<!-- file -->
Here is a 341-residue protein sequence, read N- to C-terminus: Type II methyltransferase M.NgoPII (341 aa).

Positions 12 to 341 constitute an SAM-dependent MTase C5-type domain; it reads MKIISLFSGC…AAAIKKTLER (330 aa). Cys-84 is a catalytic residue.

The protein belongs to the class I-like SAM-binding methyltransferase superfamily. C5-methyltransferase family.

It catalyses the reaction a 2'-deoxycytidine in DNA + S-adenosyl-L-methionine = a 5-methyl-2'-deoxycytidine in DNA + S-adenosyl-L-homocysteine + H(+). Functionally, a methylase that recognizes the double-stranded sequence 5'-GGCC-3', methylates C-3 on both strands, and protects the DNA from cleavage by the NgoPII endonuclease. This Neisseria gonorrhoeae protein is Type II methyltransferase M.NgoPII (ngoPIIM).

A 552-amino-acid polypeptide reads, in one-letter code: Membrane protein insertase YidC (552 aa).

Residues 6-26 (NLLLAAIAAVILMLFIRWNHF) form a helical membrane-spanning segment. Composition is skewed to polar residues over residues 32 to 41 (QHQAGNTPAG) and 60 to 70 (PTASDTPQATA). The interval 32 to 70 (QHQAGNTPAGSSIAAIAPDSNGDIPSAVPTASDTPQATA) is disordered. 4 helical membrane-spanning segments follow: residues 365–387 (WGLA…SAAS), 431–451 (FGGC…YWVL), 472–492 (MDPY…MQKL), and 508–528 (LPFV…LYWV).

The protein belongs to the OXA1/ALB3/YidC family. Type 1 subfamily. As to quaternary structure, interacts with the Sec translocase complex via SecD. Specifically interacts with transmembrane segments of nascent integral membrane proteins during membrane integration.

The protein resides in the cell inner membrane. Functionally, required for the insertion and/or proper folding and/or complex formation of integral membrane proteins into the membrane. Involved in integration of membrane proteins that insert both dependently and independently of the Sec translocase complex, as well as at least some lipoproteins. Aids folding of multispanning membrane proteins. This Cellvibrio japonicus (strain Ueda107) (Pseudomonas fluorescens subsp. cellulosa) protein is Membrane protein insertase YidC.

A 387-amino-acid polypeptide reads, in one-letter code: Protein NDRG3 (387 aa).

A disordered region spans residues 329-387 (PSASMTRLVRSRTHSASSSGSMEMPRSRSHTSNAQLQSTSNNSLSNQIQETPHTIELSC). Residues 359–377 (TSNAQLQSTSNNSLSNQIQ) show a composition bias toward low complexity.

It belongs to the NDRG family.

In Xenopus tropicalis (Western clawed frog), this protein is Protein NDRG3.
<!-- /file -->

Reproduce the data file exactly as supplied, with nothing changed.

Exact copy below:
Here is a 341-residue protein sequence, read N- to C-terminus: Type II methyltransferase M.NgoPII (341 aa).

Positions 12 to 341 constitute an SAM-dependent MTase C5-type domain; it reads MKIISLFSGC…AAAIKKTLER (330 aa). Cys-84 is a catalytic residue.

The protein belongs to the class I-like SAM-binding methyltransferase superfamily. C5-methyltransferase family.

It catalyses the reaction a 2'-deoxycytidine in DNA + S-adenosyl-L-methionine = a 5-methyl-2'-deoxycytidine in DNA + S-adenosyl-L-homocysteine + H(+). Functionally, a methylase that recognizes the double-stranded sequence 5'-GGCC-3', methylates C-3 on both strands, and protects the DNA from cleavage by the NgoPII endonuclease. This Neisseria gonorrhoeae protein is Type II methyltransferase M.NgoPII (ngoPIIM).

A 552-amino-acid polypeptide reads, in one-letter code: Membrane protein insertase YidC (552 aa).

Residues 6-26 (NLLLAAIAAVILMLFIRWNHF) form a helical membrane-spanning segment. Composition is skewed to polar residues over residues 32 to 41 (QHQAGNTPAG) and 60 to 70 (PTASDTPQATA). The interval 32 to 70 (QHQAGNTPAGSSIAAIAPDSNGDIPSAVPTASDTPQATA) is disordered. 4 helical membrane-spanning segments follow: residues 365–387 (WGLA…SAAS), 431–451 (FGGC…YWVL), 472–492 (MDPY…MQKL), and 508–528 (LPFV…LYWV).

The protein belongs to the OXA1/ALB3/YidC family. Type 1 subfamily. As to quaternary structure, interacts with the Sec translocase complex via SecD. Specifically interacts with transmembrane segments of nascent integral membrane proteins during membrane integration.

The protein resides in the cell inner membrane. Functionally, required for the insertion and/or proper folding and/or complex formation of integral membrane proteins into the membrane. Involved in integration of membrane proteins that insert both dependently and independently of the Sec translocase complex, as well as at least some lipoproteins. Aids folding of multispanning membrane proteins. This Cellvibrio japonicus (strain Ueda107) (Pseudomonas fluorescens subsp. cellulosa) protein is Membrane protein insertase YidC.

A 387-amino-acid polypeptide reads, in one-letter code: Protein NDRG3 (387 aa).

A disordered region spans residues 329-387 (PSASMTRLVRSRTHSASSSGSMEMPRSRSHTSNAQLQSTSNNSLSNQIQETPHTIELSC). Residues 359–377 (TSNAQLQSTSNNSLSNQIQ) show a composition bias toward low complexity.

It belongs to the NDRG family.

In Xenopus tropicalis (Western clawed frog), this protein is Protein NDRG3.